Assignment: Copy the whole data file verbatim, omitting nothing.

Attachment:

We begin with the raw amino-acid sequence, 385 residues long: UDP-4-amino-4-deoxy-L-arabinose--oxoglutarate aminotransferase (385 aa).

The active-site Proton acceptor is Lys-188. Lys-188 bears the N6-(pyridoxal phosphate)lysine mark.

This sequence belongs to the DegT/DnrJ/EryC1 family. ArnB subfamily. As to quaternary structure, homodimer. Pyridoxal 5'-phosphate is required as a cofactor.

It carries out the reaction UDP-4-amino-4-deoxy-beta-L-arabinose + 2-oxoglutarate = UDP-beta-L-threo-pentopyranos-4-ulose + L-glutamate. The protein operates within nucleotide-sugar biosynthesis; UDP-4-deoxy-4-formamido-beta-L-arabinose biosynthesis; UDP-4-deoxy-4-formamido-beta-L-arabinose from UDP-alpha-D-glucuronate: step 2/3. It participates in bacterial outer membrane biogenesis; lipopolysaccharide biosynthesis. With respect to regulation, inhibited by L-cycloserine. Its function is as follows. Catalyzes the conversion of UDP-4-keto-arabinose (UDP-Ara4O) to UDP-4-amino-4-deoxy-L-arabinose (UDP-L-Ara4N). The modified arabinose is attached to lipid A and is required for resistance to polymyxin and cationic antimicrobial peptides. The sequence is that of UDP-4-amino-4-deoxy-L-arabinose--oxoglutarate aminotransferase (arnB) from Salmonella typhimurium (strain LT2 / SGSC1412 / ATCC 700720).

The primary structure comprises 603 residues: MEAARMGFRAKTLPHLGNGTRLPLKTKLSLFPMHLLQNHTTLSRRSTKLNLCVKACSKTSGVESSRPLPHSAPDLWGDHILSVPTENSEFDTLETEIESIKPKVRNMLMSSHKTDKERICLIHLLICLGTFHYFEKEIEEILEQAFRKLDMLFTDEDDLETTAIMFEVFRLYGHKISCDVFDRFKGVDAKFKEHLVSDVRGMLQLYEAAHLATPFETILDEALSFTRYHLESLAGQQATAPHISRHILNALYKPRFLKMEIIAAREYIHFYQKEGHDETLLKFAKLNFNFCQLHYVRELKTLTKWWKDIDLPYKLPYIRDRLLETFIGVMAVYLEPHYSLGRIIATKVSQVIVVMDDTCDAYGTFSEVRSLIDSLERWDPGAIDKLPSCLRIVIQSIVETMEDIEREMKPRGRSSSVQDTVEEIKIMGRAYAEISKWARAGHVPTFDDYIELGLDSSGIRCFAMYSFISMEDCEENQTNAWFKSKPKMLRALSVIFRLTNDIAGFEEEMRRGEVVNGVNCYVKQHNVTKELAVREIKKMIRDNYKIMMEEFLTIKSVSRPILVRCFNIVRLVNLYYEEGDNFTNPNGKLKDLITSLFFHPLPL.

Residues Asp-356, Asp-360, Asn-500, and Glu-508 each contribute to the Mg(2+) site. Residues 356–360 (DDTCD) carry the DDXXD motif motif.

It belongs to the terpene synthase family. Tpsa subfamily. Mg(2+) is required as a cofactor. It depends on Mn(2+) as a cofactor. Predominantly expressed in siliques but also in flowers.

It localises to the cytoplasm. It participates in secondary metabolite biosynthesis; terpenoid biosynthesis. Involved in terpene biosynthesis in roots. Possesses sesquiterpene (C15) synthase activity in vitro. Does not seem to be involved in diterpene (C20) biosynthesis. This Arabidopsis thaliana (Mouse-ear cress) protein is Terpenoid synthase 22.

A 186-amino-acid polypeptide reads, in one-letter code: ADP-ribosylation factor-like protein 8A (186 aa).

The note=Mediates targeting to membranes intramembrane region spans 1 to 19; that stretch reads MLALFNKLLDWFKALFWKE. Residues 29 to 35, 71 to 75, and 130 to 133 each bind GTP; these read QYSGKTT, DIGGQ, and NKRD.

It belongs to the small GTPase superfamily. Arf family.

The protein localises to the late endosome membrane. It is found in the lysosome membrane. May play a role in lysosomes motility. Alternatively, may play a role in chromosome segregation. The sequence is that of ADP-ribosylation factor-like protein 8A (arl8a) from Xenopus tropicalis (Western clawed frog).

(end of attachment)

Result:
We begin with the raw amino-acid sequence, 385 residues long: UDP-4-amino-4-deoxy-L-arabinose--oxoglutarate aminotransferase (385 aa).

The active-site Proton acceptor is Lys-188. Lys-188 bears the N6-(pyridoxal phosphate)lysine mark.

This sequence belongs to the DegT/DnrJ/EryC1 family. ArnB subfamily. As to quaternary structure, homodimer. Pyridoxal 5'-phosphate is required as a cofactor.

It carries out the reaction UDP-4-amino-4-deoxy-beta-L-arabinose + 2-oxoglutarate = UDP-beta-L-threo-pentopyranos-4-ulose + L-glutamate. The protein operates within nucleotide-sugar biosynthesis; UDP-4-deoxy-4-formamido-beta-L-arabinose biosynthesis; UDP-4-deoxy-4-formamido-beta-L-arabinose from UDP-alpha-D-glucuronate: step 2/3. It participates in bacterial outer membrane biogenesis; lipopolysaccharide biosynthesis. With respect to regulation, inhibited by L-cycloserine. Its function is as follows. Catalyzes the conversion of UDP-4-keto-arabinose (UDP-Ara4O) to UDP-4-amino-4-deoxy-L-arabinose (UDP-L-Ara4N). The modified arabinose is attached to lipid A and is required for resistance to polymyxin and cationic antimicrobial peptides. The sequence is that of UDP-4-amino-4-deoxy-L-arabinose--oxoglutarate aminotransferase (arnB) from Salmonella typhimurium (strain LT2 / SGSC1412 / ATCC 700720).

The primary structure comprises 603 residues: MEAARMGFRAKTLPHLGNGTRLPLKTKLSLFPMHLLQNHTTLSRRSTKLNLCVKACSKTSGVESSRPLPHSAPDLWGDHILSVPTENSEFDTLETEIESIKPKVRNMLMSSHKTDKERICLIHLLICLGTFHYFEKEIEEILEQAFRKLDMLFTDEDDLETTAIMFEVFRLYGHKISCDVFDRFKGVDAKFKEHLVSDVRGMLQLYEAAHLATPFETILDEALSFTRYHLESLAGQQATAPHISRHILNALYKPRFLKMEIIAAREYIHFYQKEGHDETLLKFAKLNFNFCQLHYVRELKTLTKWWKDIDLPYKLPYIRDRLLETFIGVMAVYLEPHYSLGRIIATKVSQVIVVMDDTCDAYGTFSEVRSLIDSLERWDPGAIDKLPSCLRIVIQSIVETMEDIEREMKPRGRSSSVQDTVEEIKIMGRAYAEISKWARAGHVPTFDDYIELGLDSSGIRCFAMYSFISMEDCEENQTNAWFKSKPKMLRALSVIFRLTNDIAGFEEEMRRGEVVNGVNCYVKQHNVTKELAVREIKKMIRDNYKIMMEEFLTIKSVSRPILVRCFNIVRLVNLYYEEGDNFTNPNGKLKDLITSLFFHPLPL.

Residues Asp-356, Asp-360, Asn-500, and Glu-508 each contribute to the Mg(2+) site. Residues 356–360 (DDTCD) carry the DDXXD motif motif.

It belongs to the terpene synthase family. Tpsa subfamily. Mg(2+) is required as a cofactor. It depends on Mn(2+) as a cofactor. Predominantly expressed in siliques but also in flowers.

It localises to the cytoplasm. It participates in secondary metabolite biosynthesis; terpenoid biosynthesis. Involved in terpene biosynthesis in roots. Possesses sesquiterpene (C15) synthase activity in vitro. Does not seem to be involved in diterpene (C20) biosynthesis. This Arabidopsis thaliana (Mouse-ear cress) protein is Terpenoid synthase 22.

A 186-amino-acid polypeptide reads, in one-letter code: ADP-ribosylation factor-like protein 8A (186 aa).

The note=Mediates targeting to membranes intramembrane region spans 1 to 19; that stretch reads MLALFNKLLDWFKALFWKE. Residues 29 to 35, 71 to 75, and 130 to 133 each bind GTP; these read QYSGKTT, DIGGQ, and NKRD.

It belongs to the small GTPase superfamily. Arf family.

The protein localises to the late endosome membrane. It is found in the lysosome membrane. May play a role in lysosomes motility. Alternatively, may play a role in chromosome segregation. The sequence is that of ADP-ribosylation factor-like protein 8A (arl8a) from Xenopus tropicalis (Western clawed frog).